No Dominion by Louise Welsh

Reviewed by Annabel No Dominion is the concluding part of Louise Welsh’s Plague Times Trilogy – a dystopian tale of a pandemic and its aftermath. Although Welsh asserts in the Q&A we did (see here) that you can read the novels in any order, I think you’d probably want to read one or other, or…

Clockwork Orange Anthony Burgess

Five Fascinating Facts about… Anthony Burgess

Compiled by Annabel Researching Burgess for this article, I found so many nuggets, I could easily have compiled a list of fifty facts – or even more! It was difficult to restrict it to just five, but I have managed that by picking those that particularly appealed to me! For a more serious take on…

Austen-ish – A Reading List of Austen-inspired fiction

Compiled by Annabel and Elaine More than any other author, including Dickens and the Brontës, Jane Austen has inspired other writers to use her characters and settings to write sequels, retellings and homages of her six novels and the handful of her other writings. We have surveyed this huge field to select our favourites plus…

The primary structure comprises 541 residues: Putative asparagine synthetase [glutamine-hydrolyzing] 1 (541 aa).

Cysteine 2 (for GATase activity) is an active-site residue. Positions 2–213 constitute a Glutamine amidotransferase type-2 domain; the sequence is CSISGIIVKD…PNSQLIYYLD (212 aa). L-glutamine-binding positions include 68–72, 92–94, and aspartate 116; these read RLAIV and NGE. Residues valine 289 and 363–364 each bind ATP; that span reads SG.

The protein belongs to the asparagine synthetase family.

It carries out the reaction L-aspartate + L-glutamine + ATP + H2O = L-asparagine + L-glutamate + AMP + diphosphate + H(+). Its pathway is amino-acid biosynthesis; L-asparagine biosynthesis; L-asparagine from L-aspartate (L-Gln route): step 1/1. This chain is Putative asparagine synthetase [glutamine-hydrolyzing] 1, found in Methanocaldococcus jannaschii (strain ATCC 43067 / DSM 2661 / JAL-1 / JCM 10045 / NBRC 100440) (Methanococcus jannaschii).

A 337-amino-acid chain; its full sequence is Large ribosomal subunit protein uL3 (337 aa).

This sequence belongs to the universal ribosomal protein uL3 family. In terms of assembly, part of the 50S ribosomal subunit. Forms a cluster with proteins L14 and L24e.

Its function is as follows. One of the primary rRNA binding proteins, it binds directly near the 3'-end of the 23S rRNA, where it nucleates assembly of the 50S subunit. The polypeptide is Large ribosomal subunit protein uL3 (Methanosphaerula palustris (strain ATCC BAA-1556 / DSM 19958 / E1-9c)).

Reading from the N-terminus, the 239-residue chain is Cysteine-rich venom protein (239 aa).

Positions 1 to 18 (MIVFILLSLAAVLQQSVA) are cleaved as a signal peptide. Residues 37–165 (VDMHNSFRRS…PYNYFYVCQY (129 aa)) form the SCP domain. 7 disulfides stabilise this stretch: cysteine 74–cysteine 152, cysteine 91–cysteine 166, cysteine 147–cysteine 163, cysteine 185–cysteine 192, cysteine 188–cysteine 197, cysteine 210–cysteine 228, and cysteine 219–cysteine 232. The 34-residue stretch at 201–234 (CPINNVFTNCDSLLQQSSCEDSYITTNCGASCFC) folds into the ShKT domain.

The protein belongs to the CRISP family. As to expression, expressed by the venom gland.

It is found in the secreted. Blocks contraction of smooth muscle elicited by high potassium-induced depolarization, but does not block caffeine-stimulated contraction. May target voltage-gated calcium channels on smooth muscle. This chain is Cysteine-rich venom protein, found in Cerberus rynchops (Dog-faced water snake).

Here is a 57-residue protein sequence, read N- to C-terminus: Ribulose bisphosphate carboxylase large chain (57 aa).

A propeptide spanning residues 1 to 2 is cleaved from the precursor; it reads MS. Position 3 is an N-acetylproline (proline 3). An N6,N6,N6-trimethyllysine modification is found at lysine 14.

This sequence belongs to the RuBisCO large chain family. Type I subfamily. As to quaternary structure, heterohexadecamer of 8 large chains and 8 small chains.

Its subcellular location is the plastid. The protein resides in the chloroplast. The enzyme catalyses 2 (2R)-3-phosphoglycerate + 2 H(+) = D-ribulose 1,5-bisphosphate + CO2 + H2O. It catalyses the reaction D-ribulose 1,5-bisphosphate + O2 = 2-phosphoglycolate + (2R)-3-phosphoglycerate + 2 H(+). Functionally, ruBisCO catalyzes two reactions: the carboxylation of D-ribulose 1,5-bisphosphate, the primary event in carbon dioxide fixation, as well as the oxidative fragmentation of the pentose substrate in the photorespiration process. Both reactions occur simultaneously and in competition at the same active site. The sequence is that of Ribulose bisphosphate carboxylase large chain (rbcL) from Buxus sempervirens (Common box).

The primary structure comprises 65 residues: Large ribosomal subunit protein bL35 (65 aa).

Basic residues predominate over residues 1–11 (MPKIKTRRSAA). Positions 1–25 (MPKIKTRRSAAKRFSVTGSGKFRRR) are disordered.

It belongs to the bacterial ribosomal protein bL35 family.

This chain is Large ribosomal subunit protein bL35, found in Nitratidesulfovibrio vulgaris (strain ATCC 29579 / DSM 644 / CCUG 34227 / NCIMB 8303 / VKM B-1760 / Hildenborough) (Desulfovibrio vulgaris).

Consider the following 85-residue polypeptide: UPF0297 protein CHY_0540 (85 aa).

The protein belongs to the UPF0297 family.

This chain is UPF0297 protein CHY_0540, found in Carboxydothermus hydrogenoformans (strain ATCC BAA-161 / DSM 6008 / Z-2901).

Portrait Antoine Laurain

The Portrait by Antoine Laurain

Reviewed by Annabel Translated by Jane Aitken and Emily Boyce French author Antoine Laurain has already got himself an army of fans (or should that be ‘armée’!) thanks to Gallic Books’ wonderful translations of his books. The first two were utterly charming, funny, yet touching and romantic novels, positioned just on the right side of…

Hot Milk by Deborah Levy (pbk)

Reviewed by Annabel This novel was my first encounter with Levy and I’ll confess, I found Hot Milk a difficult book to read. Levy has an oblique style that doesn’t yield its secrets immediately. However, upon reflection, I began to comprehend at least some of the metaphors, references and themes within. With understanding, the novel grew on…

White Tears by Hari Kunzru

Reviewed by Annabel One thing you can say about Kunzru’s previous novels – they will always have interesting themes that connect with the zeitgeist of the day, from computer viruses in Transmissions to cults in the Californian desert in Gods Without Men. Increasingly, they include ghostly echoes from the past coming back to haunt the…